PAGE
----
Many modern wine drinkers will look at this section and wonder why on earth I think it worthwhile devoting so much space to such a dinosaur of a wine as sherry. The answer is plain to anyone who has tried a good quality version. The trouble is that most people have not. —Jancis Robinson
By Chef Dad
I hesitate to give too much space to wine critics. People should drink what they like, and it’s more fun to explore and figure out what that is for yourself, rather than being told by someone else. Before our visit to Spain, however, my experiences with Sherry basically led me to conclude that it’s terrible. Now? I have gone from one of Jancis Robinson’s “most people” to a much more enlightened explorer. Sherry will become a fixture in our cellar.
Our second Spanish apartment was in Arcos de la Frontera, just a short drive from the town of Jerez, one corner of the so-called Sherry triangle and the place where Sherry gets its name. Our first visit was to the Sandeman Bodega, one of the oldest Sherry bodegas in existence and a place with some sweet logos.
Sandeman has been around since 1790, and as far as we can tell, some of the wine in the barrels may have been there for that long as well. We took the tour of the facilities, and learned quite a bit about the process. Basically, the barrels are stacked four rows high, and every year, a third of the wine in the bottom barrels gets turned into Sherry, then a third of the wine in the next row gets moved to the bottom and so on, until a third of the wine in the top row gets filled with new stuff.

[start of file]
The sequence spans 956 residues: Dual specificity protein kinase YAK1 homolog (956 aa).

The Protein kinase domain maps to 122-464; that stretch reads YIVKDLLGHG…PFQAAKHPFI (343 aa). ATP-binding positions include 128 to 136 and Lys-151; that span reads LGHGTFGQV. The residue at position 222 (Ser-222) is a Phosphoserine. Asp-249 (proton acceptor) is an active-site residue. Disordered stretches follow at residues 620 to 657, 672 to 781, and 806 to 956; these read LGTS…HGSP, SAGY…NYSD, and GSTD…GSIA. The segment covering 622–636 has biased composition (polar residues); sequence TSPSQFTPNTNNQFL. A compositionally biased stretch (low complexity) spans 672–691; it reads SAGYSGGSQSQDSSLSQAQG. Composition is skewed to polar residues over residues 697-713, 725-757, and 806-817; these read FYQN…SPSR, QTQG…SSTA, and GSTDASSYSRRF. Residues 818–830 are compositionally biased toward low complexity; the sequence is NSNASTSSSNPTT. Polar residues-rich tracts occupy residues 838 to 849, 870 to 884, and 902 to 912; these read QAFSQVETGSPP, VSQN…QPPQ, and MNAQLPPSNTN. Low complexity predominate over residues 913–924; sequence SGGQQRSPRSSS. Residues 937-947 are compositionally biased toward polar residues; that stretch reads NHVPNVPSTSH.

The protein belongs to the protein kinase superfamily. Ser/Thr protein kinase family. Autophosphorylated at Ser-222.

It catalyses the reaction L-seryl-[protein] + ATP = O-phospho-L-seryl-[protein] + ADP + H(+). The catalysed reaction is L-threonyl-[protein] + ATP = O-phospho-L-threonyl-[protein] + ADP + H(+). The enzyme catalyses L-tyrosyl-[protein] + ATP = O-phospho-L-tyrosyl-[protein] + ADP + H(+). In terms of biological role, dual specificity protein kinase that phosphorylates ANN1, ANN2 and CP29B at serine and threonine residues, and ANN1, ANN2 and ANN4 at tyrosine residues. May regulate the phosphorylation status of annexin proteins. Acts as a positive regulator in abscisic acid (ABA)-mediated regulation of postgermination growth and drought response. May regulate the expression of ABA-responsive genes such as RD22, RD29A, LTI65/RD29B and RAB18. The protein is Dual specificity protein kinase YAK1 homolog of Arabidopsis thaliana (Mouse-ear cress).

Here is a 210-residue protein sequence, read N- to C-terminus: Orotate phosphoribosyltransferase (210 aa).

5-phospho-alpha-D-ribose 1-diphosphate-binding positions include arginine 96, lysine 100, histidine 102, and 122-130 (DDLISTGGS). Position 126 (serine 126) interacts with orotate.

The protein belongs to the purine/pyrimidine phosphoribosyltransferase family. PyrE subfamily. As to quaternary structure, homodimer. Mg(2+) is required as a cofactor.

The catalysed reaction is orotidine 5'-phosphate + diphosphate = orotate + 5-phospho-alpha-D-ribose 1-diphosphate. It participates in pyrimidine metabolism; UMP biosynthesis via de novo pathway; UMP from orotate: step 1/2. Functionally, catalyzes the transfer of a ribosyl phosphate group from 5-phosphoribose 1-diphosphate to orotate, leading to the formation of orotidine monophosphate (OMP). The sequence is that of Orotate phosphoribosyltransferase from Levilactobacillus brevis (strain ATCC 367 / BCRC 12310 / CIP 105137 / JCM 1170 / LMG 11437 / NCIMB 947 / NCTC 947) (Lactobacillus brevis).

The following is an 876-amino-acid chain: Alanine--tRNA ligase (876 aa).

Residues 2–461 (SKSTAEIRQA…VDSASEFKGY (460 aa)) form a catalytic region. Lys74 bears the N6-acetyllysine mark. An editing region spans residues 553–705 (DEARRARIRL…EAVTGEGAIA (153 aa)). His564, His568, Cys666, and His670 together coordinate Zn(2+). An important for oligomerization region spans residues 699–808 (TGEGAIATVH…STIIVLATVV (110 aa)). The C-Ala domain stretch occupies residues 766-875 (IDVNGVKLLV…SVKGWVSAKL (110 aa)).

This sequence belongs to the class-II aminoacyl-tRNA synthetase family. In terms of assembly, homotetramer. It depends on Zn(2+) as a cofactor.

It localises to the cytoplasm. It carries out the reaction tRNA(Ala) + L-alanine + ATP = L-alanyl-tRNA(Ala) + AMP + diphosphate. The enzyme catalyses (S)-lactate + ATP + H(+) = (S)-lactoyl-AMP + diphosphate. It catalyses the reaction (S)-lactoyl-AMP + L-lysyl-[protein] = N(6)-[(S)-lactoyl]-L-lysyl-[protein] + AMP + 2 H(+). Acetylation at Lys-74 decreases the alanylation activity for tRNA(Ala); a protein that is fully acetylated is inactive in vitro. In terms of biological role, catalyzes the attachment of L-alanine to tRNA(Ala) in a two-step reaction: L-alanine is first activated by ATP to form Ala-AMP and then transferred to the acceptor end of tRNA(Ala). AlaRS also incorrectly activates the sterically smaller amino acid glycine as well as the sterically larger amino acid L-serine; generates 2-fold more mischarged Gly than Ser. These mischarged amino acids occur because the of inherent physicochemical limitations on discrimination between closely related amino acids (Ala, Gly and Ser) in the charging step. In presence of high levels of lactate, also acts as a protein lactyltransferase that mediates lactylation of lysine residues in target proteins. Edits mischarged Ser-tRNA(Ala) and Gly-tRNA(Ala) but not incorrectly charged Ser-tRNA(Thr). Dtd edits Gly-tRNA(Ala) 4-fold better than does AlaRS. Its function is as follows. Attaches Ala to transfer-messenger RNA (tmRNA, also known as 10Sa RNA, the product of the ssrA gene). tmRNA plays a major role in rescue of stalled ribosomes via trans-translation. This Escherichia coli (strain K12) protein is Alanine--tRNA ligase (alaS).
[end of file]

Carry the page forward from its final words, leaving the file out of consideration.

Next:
This means that the stuff in the bottom barrels never gets completely emptied, and the longer they keep making the wine, the older, on average, the stuff we’re drinking becomes.
The whole process is fascinating, actually. The floor is basically exposed gravel under the barrels, and they use a watering system in the summer to keep the inside of the building at the right temperature and humidity. The barrels, believe it or not, are American oak, and kept for as long as possible rather than rotated out after just a few years like you might with fine red wine. This keeps things as neutral as possible, and to some extent, the goal is to have consistency from year to year, rather than have distinct vintages.
After the tour, we got to taste three Sherrys, a Fino (dry), an Amontillado (medium-dry) and a Crema (sweet). All were excellent, fun, and a far cry from my perception of the Sherry we get at home. The prices are very reasonable too, for as much personality as these wines have. We picked up a bottle of the Armada, which is a crema. It’s thick and sweet, something you’d have with desert, and very interesting. It’s a long distance away from the Fino, which would easily match with food.
Also in Jerez, we visited the Real Escuela Andaluza del Arte Ecuestra for a horse show. It was a spectacular facility and a spectacular production! Sadly, we weren’t allowed to take pictures in the stadium, but we did get a few pictures on the grounds. Kristy was seriously moved by the horse show.
We were able to get some pictures of this herd of sheep later on, though not until they’d just been herded through us. It’s a little nerve-racking to be in the middle of a herd of anything, even these cute, docile sheep who were way more scared than we were, but it didn’t seem right to whip out the camera in the midst of the morass.
Andalucía and the Sherry-producing region is a beautiful slice in the world, and after our visit to Jerez, we headed out to the second vertex (the kids are keeping travel dictionaries where we write down words they don’t know and find out their meanings–see if you can catch me slipping in some test-words) of the triangle, el Puerto de Santa Maria.